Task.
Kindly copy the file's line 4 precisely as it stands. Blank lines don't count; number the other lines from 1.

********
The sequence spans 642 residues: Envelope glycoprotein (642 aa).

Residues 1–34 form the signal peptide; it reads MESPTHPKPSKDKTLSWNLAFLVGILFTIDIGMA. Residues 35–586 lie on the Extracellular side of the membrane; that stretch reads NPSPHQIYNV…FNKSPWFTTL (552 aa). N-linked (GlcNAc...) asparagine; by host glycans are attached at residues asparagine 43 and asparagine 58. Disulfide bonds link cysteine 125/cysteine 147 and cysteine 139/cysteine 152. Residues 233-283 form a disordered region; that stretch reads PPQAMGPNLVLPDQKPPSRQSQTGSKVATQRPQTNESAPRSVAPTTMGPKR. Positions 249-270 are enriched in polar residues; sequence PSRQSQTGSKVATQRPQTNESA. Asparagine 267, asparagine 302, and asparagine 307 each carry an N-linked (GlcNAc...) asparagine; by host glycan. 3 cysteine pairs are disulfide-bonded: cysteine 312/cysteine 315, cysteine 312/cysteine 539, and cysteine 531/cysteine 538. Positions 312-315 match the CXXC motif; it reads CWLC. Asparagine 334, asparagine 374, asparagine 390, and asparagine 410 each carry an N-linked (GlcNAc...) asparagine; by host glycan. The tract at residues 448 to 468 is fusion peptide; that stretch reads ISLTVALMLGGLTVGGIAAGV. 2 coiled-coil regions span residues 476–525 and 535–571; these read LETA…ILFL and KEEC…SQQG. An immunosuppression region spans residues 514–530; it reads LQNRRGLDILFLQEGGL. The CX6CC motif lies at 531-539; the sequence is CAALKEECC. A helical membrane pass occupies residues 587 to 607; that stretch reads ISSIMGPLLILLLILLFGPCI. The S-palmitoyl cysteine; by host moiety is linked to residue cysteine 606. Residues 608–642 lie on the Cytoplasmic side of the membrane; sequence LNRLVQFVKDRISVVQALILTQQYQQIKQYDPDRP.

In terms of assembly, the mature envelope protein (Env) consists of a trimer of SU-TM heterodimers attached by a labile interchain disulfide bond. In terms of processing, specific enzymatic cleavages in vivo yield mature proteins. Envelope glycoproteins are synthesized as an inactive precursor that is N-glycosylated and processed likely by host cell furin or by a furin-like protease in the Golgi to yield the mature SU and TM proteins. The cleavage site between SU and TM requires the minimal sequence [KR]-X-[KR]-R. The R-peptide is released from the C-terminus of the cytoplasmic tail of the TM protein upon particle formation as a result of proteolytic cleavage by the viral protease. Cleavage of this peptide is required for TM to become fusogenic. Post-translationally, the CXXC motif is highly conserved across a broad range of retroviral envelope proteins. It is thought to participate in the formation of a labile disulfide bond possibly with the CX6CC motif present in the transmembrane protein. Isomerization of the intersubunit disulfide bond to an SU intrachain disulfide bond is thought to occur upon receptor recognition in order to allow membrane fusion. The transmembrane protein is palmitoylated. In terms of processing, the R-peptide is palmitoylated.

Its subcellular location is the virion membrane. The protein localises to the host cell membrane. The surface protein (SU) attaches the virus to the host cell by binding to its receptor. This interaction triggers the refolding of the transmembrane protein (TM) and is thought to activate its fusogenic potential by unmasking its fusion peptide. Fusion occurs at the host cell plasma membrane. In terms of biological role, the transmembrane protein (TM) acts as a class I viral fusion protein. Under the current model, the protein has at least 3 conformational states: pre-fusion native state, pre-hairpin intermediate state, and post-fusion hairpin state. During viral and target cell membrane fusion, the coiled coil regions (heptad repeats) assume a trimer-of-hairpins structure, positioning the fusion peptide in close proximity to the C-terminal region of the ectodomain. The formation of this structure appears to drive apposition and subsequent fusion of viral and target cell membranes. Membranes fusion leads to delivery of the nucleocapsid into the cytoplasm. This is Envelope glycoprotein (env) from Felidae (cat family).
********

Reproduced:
Its subcellular location is the virion membrane. The protein localises to the host cell membrane. The surface protein (SU) attaches the virus to the host cell by binding to its receptor. This interaction triggers the refolding of the transmembrane protein (TM) and is thought to activate its fusogenic potential by unmasking its fusion peptide. Fusion occurs at the host cell plasma membrane. In terms of biological role, the transmembrane protein (TM) acts as a class I viral fusion protein. Under the current model, the protein has at least 3 conformational states: pre-fusion native state, pre-hairpin intermediate state, and post-fusion hairpin state. During viral and target cell membrane fusion, the coiled coil regions (heptad repeats) assume a trimer-of-hairpins structure, positioning the fusion peptide in close proximity to the C-terminal region of the ectodomain. The formation of this structure appears to drive apposition and subsequent fusion of viral and target cell membranes. Membranes fusion leads to delivery of the nucleocapsid into the cytoplasm. This is Envelope glycoprotein (env) from Felidae (cat family).